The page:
'I just learned about ‘cosy cardio’ and now I’m throwing my sports bras in the bin.'

I used to be a HIIT training fanatic.

When it came to exercise, I was tragically devoted to team ‘No pain no gain.’ ‘The harder the better’ was my mantra, and oh boy did my body hate me for it.

My brain lit up from the challenge, the burn, the rush of endorphins, but as new injuries started popping up monthly, and I began to wince whenever I had to get up off the loo (leg day, amirite?) I started to wonder if this kind of exercise was actually right for me.

Isn’t movement supposed to be life-enhancing? Well, mine was anything but, and after two chronic illness diagnoses, and recovery from an eating disorder (no surprises there), my return to fitness has been both gradual and gentle – two words I never used to associate with exercise.

Enter ‘cosy cardio’ – not just the wellness trend we need, the one we deserve. 

Brought to us by American TikToker Hope Zuckerbrow, the trend involves getting your daily movement in, while staying in your comfies, sipping on an iced coffee, and in her case, even scrolling through your favourite streaming channels for something cute to watch, “I’m gonna go with Sydney White, I’ve never seen it before!” She says in this now viral video with views 1.5 million.

@hope_zuckerbrow cozy cardio🫶🏻 #fyp #cardio #cozy #weightloss #walkingpad ♬ Blue Moon - Muspace Lofi

One thing that sets these workouts apart is the fact that Zuckerbrow curates the entire experience to essentially personify the words ‘self-care’.  

She keeps the downlights off, instead lighting candles with names such as ‘Cosy Comfort’ (of course), she dons fuzzy flamingo socks (that I’m currently opening a new tab on my browser to search for), and a comfy looking oversized T-shirt. She jumps on her walking pad (super affordable and unobtrusive in a small space) and works through some gentle intervals, then calls it a day upon reaching just over 2.5km.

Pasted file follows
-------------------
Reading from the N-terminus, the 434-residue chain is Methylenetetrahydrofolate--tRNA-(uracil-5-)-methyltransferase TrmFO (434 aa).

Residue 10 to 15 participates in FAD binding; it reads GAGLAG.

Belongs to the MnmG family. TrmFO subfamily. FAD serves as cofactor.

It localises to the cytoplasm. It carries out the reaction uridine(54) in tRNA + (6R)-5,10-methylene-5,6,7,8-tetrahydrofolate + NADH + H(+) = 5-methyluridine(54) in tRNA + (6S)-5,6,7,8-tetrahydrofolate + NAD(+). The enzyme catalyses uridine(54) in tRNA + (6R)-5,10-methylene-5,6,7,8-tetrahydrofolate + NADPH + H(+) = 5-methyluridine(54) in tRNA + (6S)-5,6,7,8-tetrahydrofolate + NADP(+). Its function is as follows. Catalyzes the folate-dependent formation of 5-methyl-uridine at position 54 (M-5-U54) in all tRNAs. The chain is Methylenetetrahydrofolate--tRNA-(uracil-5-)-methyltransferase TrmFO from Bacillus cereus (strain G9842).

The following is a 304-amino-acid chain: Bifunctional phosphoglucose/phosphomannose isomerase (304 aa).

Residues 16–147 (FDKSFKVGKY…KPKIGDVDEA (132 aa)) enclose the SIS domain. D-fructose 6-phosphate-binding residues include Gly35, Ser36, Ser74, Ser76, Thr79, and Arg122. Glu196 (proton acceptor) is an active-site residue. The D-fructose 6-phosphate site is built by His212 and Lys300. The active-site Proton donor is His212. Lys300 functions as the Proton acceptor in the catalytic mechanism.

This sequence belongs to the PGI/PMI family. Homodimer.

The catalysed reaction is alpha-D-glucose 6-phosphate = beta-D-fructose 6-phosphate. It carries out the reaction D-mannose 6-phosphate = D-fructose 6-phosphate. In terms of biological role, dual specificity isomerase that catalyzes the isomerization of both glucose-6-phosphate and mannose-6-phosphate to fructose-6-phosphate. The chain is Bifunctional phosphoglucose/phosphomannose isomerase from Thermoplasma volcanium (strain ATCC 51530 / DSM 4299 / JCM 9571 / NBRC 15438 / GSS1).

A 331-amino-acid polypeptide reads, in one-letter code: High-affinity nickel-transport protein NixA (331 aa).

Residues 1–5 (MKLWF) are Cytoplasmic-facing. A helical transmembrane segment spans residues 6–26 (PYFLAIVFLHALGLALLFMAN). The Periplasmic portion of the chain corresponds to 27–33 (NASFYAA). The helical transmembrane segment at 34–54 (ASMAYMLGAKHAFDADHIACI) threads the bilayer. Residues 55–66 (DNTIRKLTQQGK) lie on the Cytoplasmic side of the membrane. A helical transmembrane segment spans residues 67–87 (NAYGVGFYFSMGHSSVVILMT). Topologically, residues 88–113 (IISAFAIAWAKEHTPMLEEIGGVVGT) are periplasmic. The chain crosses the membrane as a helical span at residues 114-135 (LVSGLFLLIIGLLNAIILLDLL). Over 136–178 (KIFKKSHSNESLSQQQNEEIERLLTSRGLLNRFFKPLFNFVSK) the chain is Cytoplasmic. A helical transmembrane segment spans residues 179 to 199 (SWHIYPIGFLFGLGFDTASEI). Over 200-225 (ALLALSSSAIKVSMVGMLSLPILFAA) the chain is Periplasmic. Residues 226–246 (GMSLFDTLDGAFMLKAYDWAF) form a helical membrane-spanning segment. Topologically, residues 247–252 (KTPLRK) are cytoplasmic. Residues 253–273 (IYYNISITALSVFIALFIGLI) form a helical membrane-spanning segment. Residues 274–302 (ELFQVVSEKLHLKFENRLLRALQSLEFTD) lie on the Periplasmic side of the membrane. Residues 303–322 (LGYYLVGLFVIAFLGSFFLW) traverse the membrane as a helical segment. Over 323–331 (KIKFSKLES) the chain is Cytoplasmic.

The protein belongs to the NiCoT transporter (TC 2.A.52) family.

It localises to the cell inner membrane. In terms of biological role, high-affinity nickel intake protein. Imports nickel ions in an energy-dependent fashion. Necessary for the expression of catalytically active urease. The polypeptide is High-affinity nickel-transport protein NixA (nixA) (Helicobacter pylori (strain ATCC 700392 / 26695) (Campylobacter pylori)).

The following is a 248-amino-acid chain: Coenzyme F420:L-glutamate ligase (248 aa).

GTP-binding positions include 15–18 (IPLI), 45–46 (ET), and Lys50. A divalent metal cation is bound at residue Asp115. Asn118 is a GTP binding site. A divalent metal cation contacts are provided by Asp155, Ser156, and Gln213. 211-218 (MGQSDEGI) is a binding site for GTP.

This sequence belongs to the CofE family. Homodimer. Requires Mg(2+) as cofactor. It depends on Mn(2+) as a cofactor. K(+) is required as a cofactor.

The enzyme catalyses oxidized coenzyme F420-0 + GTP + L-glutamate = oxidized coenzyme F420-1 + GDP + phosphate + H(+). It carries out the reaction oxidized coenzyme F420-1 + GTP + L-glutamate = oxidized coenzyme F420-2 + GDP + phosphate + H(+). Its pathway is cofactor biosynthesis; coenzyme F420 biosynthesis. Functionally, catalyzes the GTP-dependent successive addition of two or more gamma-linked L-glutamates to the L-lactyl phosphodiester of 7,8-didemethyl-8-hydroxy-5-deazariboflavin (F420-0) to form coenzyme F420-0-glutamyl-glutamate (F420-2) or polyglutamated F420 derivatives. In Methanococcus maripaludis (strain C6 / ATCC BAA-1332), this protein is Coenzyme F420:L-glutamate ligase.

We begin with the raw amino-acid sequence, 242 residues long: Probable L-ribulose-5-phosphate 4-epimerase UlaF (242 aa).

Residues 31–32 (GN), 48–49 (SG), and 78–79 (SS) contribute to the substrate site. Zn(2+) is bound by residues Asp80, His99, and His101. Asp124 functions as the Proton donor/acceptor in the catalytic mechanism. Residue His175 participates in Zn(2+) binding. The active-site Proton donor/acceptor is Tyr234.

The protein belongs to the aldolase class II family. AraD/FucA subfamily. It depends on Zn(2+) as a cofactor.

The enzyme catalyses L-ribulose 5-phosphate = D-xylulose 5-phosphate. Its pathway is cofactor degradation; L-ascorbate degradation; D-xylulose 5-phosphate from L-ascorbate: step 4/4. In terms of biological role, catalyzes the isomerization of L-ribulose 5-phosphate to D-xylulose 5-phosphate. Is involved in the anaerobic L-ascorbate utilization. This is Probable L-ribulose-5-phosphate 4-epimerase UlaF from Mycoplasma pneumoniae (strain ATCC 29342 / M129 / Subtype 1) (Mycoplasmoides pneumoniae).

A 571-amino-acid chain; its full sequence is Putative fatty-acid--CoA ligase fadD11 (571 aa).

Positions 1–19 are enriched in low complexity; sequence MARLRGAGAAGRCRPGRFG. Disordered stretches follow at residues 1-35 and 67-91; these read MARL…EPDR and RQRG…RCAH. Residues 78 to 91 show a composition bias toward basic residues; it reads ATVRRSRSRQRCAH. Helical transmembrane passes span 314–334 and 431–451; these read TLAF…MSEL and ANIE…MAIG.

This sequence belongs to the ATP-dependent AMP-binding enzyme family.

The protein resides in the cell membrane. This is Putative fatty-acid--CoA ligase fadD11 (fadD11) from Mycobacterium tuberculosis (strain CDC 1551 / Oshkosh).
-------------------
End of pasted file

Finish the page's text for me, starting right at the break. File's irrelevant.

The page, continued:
The whole set up is one of the most accessible representations of working out I’ve ever seen, and as a former over-exerciser, it makes my heart sing. 

What really gets me about this trend, is how low-key subversive the whole thing is – it’s an antidote to the choke hold diet culture has long held over our idea of what it means to exercise.

In my late teens and early twenties, I learned that fitness meant pain. It was often guilt-driven, always gruelling, and performed for the sole purpose of weight loss. Light walks or a yoga class weren’t really ‘working out’, they were something you did on your scheduled rest day to ensure your body was ready for the next week of punishing workouts. 

There was never a hint of a suggestion that all movement counts, all of it is good if it feels good, and none of it has to hurt. So, while I’m scrolling through the ‘cosy cardio’ hashtag (now with 1.6 million views), I’m thinking of all the young women watching on as a kinder way to treat themselves is celebrated, and I am LIVING for it. 

Now, it would be remiss of me not to mention the fact that Hope Zuckerbrow is technically speaking, a weight loss influencer, having lost a large amount of weight and documented the process quite candidly for her TikTok followers. But in a way, this makes the whole ‘cosy cardio’ thing even more exceptional.

While you're here, try the midday movement break by Go Chlo. Post continues after video.

Video via Mamamia.

It went viral in a space known for celebrating extreme methods of restriction and workouts optimising calories burned over the wellbeing of the participant. Speaking to her followers about the movement, Zuckerbrow shares, “Cosy cardio was started to help heal my own relationship with exercise, but it quickly turned into a form of meditational self-love.”

In the video, she acknowledges how much pressure women are under to look a certain way, and how, for many of us, exercise is used as a form of punishment, an atonement for the food we eat. 

“It’s meant to take the pressure of. It’s meant to help you enjoy movement again. It’s meant to each you that your worth setting time aside for your body deserves it, but your mind does more.” 

Zuckerbrow doesn’t limit her cosy workouts to strictly cardio either, she says she’s also partial to a 30-minute workout on her living room floor, “all in the comfort of my cosy set up.”

The sky really in the limit when it comes to what you can achieve without leaving your bedroom. And as a person for whom walking into a big smelly gym is akin to having an hour-long pap test, this movement is the kind my body (and mind) can really get behind.

So with that, I’m going to slip into my floofy purple socks, put on season six of Selling Sunset and get stuck into some cardio and Pilates on my bedroom floor.

Feature Image: Supplied.

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